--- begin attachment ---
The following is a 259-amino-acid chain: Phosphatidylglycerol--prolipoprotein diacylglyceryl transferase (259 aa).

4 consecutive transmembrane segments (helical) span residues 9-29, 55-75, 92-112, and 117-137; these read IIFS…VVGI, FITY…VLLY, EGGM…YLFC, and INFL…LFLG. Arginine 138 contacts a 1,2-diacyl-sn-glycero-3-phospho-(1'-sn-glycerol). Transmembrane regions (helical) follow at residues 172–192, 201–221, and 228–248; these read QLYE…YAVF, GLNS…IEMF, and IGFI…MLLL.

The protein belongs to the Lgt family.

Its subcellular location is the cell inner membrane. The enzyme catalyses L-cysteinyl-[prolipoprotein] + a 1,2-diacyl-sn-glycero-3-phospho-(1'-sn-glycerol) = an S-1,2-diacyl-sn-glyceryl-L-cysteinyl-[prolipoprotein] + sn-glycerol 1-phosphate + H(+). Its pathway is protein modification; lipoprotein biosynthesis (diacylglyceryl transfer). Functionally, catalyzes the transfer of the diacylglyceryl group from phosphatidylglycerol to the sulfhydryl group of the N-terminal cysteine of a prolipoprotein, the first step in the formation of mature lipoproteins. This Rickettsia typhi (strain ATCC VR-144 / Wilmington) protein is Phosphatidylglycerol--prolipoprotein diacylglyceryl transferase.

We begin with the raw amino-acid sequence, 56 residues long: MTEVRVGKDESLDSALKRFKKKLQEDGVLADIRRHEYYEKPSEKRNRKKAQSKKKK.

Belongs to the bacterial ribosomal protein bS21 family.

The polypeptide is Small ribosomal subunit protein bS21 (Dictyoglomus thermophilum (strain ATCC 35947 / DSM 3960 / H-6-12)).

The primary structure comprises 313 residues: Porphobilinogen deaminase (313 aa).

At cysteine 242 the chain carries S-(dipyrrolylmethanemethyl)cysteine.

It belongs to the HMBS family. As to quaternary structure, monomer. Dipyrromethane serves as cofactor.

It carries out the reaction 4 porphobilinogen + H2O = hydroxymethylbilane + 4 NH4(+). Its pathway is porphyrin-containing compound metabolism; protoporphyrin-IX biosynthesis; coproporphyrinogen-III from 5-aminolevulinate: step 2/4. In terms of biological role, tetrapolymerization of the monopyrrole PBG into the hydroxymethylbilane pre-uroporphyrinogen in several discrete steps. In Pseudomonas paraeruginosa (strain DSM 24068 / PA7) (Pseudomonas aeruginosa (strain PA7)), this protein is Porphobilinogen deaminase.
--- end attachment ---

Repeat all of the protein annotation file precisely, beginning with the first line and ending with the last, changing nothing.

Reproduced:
The following is a 259-amino-acid chain: Phosphatidylglycerol--prolipoprotein diacylglyceryl transferase (259 aa).

4 consecutive transmembrane segments (helical) span residues 9-29, 55-75, 92-112, and 117-137; these read IIFS…VVGI, FITY…VLLY, EGGM…YLFC, and INFL…LFLG. Arginine 138 contacts a 1,2-diacyl-sn-glycero-3-phospho-(1'-sn-glycerol). Transmembrane regions (helical) follow at residues 172–192, 201–221, and 228–248; these read QLYE…YAVF, GLNS…IEMF, and IGFI…MLLL.

The protein belongs to the Lgt family.

Its subcellular location is the cell inner membrane. The enzyme catalyses L-cysteinyl-[prolipoprotein] + a 1,2-diacyl-sn-glycero-3-phospho-(1'-sn-glycerol) = an S-1,2-diacyl-sn-glyceryl-L-cysteinyl-[prolipoprotein] + sn-glycerol 1-phosphate + H(+). Its pathway is protein modification; lipoprotein biosynthesis (diacylglyceryl transfer). Functionally, catalyzes the transfer of the diacylglyceryl group from phosphatidylglycerol to the sulfhydryl group of the N-terminal cysteine of a prolipoprotein, the first step in the formation of mature lipoproteins. This Rickettsia typhi (strain ATCC VR-144 / Wilmington) protein is Phosphatidylglycerol--prolipoprotein diacylglyceryl transferase.

We begin with the raw amino-acid sequence, 56 residues long: MTEVRVGKDESLDSALKRFKKKLQEDGVLADIRRHEYYEKPSEKRNRKKAQSKKKK.

Belongs to the bacterial ribosomal protein bS21 family.

The polypeptide is Small ribosomal subunit protein bS21 (Dictyoglomus thermophilum (strain ATCC 35947 / DSM 3960 / H-6-12)).

The primary structure comprises 313 residues: Porphobilinogen deaminase (313 aa).

At cysteine 242 the chain carries S-(dipyrrolylmethanemethyl)cysteine.

It belongs to the HMBS family. As to quaternary structure, monomer. Dipyrromethane serves as cofactor.

It carries out the reaction 4 porphobilinogen + H2O = hydroxymethylbilane + 4 NH4(+). Its pathway is porphyrin-containing compound metabolism; protoporphyrin-IX biosynthesis; coproporphyrinogen-III from 5-aminolevulinate: step 2/4. In terms of biological role, tetrapolymerization of the monopyrrole PBG into the hydroxymethylbilane pre-uroporphyrinogen in several discrete steps. In Pseudomonas paraeruginosa (strain DSM 24068 / PA7) (Pseudomonas aeruginosa (strain PA7)), this protein is Porphobilinogen deaminase.